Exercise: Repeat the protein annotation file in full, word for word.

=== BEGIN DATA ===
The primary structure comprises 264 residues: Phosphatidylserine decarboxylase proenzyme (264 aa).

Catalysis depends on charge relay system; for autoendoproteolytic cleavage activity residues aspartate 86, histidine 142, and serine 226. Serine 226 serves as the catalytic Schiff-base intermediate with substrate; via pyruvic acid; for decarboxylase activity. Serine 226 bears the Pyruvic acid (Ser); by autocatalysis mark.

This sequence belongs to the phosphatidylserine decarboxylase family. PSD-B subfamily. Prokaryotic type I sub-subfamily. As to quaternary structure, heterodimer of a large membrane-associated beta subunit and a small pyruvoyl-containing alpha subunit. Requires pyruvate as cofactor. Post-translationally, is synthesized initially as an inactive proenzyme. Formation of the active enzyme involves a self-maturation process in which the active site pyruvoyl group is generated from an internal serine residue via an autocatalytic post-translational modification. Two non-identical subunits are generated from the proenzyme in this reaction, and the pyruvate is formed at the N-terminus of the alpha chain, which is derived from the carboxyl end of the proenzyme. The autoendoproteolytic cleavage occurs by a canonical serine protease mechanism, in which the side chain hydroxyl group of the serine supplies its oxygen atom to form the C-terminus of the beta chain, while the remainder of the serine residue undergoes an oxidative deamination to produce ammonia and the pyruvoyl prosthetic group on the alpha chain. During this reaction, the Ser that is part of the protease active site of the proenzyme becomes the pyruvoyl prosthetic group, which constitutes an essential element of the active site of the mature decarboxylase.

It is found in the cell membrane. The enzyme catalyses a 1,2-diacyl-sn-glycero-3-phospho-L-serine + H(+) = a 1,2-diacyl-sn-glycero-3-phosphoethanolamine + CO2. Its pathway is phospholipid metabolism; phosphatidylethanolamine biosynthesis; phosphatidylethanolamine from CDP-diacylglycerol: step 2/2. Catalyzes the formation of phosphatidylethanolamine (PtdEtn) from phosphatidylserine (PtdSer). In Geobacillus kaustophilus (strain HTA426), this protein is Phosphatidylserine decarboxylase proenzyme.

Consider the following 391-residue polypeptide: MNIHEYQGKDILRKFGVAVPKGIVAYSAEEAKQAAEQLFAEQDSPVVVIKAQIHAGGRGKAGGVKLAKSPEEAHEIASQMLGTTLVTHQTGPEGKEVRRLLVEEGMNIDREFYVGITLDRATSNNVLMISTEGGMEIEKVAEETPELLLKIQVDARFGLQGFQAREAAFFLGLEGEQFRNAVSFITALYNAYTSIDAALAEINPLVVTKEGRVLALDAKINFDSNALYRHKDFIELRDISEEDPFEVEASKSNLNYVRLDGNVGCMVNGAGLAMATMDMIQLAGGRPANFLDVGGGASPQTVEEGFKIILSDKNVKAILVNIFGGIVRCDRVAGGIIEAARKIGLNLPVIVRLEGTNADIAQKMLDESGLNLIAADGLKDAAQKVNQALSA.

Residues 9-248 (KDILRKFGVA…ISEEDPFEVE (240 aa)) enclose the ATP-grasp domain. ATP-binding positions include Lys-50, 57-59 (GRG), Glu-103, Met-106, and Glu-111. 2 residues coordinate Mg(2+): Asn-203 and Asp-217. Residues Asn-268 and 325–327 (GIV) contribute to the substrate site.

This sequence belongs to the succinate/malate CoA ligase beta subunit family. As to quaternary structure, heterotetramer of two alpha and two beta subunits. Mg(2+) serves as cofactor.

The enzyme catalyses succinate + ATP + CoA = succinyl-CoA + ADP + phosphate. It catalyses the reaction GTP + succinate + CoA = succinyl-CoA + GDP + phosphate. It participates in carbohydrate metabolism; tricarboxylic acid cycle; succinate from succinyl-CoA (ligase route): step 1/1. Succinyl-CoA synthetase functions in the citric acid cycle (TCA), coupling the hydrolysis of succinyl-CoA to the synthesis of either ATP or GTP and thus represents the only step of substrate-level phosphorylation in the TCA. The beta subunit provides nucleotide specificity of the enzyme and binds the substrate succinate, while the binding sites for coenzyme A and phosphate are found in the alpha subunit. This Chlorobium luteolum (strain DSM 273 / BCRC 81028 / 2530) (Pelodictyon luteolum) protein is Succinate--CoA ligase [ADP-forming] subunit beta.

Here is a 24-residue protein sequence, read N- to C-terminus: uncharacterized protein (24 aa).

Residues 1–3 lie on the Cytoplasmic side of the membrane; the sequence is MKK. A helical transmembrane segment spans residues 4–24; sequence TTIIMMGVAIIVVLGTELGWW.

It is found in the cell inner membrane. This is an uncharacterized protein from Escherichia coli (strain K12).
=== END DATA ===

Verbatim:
The primary structure comprises 264 residues: Phosphatidylserine decarboxylase proenzyme (264 aa).

Catalysis depends on charge relay system; for autoendoproteolytic cleavage activity residues aspartate 86, histidine 142, and serine 226. Serine 226 serves as the catalytic Schiff-base intermediate with substrate; via pyruvic acid; for decarboxylase activity. Serine 226 bears the Pyruvic acid (Ser); by autocatalysis mark.

This sequence belongs to the phosphatidylserine decarboxylase family. PSD-B subfamily. Prokaryotic type I sub-subfamily. As to quaternary structure, heterodimer of a large membrane-associated beta subunit and a small pyruvoyl-containing alpha subunit. Requires pyruvate as cofactor. Post-translationally, is synthesized initially as an inactive proenzyme. Formation of the active enzyme involves a self-maturation process in which the active site pyruvoyl group is generated from an internal serine residue via an autocatalytic post-translational modification. Two non-identical subunits are generated from the proenzyme in this reaction, and the pyruvate is formed at the N-terminus of the alpha chain, which is derived from the carboxyl end of the proenzyme. The autoendoproteolytic cleavage occurs by a canonical serine protease mechanism, in which the side chain hydroxyl group of the serine supplies its oxygen atom to form the C-terminus of the beta chain, while the remainder of the serine residue undergoes an oxidative deamination to produce ammonia and the pyruvoyl prosthetic group on the alpha chain. During this reaction, the Ser that is part of the protease active site of the proenzyme becomes the pyruvoyl prosthetic group, which constitutes an essential element of the active site of the mature decarboxylase.

It is found in the cell membrane. The enzyme catalyses a 1,2-diacyl-sn-glycero-3-phospho-L-serine + H(+) = a 1,2-diacyl-sn-glycero-3-phosphoethanolamine + CO2. Its pathway is phospholipid metabolism; phosphatidylethanolamine biosynthesis; phosphatidylethanolamine from CDP-diacylglycerol: step 2/2. Catalyzes the formation of phosphatidylethanolamine (PtdEtn) from phosphatidylserine (PtdSer). In Geobacillus kaustophilus (strain HTA426), this protein is Phosphatidylserine decarboxylase proenzyme.

Consider the following 391-residue polypeptide: MNIHEYQGKDILRKFGVAVPKGIVAYSAEEAKQAAEQLFAEQDSPVVVIKAQIHAGGRGKAGGVKLAKSPEEAHEIASQMLGTTLVTHQTGPEGKEVRRLLVEEGMNIDREFYVGITLDRATSNNVLMISTEGGMEIEKVAEETPELLLKIQVDARFGLQGFQAREAAFFLGLEGEQFRNAVSFITALYNAYTSIDAALAEINPLVVTKEGRVLALDAKINFDSNALYRHKDFIELRDISEEDPFEVEASKSNLNYVRLDGNVGCMVNGAGLAMATMDMIQLAGGRPANFLDVGGGASPQTVEEGFKIILSDKNVKAILVNIFGGIVRCDRVAGGIIEAARKIGLNLPVIVRLEGTNADIAQKMLDESGLNLIAADGLKDAAQKVNQALSA.

Residues 9-248 (KDILRKFGVA…ISEEDPFEVE (240 aa)) enclose the ATP-grasp domain. ATP-binding positions include Lys-50, 57-59 (GRG), Glu-103, Met-106, and Glu-111. 2 residues coordinate Mg(2+): Asn-203 and Asp-217. Residues Asn-268 and 325–327 (GIV) contribute to the substrate site.

This sequence belongs to the succinate/malate CoA ligase beta subunit family. As to quaternary structure, heterotetramer of two alpha and two beta subunits. Mg(2+) serves as cofactor.

The enzyme catalyses succinate + ATP + CoA = succinyl-CoA + ADP + phosphate. It catalyses the reaction GTP + succinate + CoA = succinyl-CoA + GDP + phosphate. It participates in carbohydrate metabolism; tricarboxylic acid cycle; succinate from succinyl-CoA (ligase route): step 1/1. Succinyl-CoA synthetase functions in the citric acid cycle (TCA), coupling the hydrolysis of succinyl-CoA to the synthesis of either ATP or GTP and thus represents the only step of substrate-level phosphorylation in the TCA. The beta subunit provides nucleotide specificity of the enzyme and binds the substrate succinate, while the binding sites for coenzyme A and phosphate are found in the alpha subunit. This Chlorobium luteolum (strain DSM 273 / BCRC 81028 / 2530) (Pelodictyon luteolum) protein is Succinate--CoA ligase [ADP-forming] subunit beta.

Here is a 24-residue protein sequence, read N- to C-terminus: uncharacterized protein (24 aa).

Residues 1–3 lie on the Cytoplasmic side of the membrane; the sequence is MKK. A helical transmembrane segment spans residues 4–24; sequence TTIIMMGVAIIVVLGTELGWW.

It is found in the cell inner membrane. This is an uncharacterized protein from Escherichia coli (strain K12).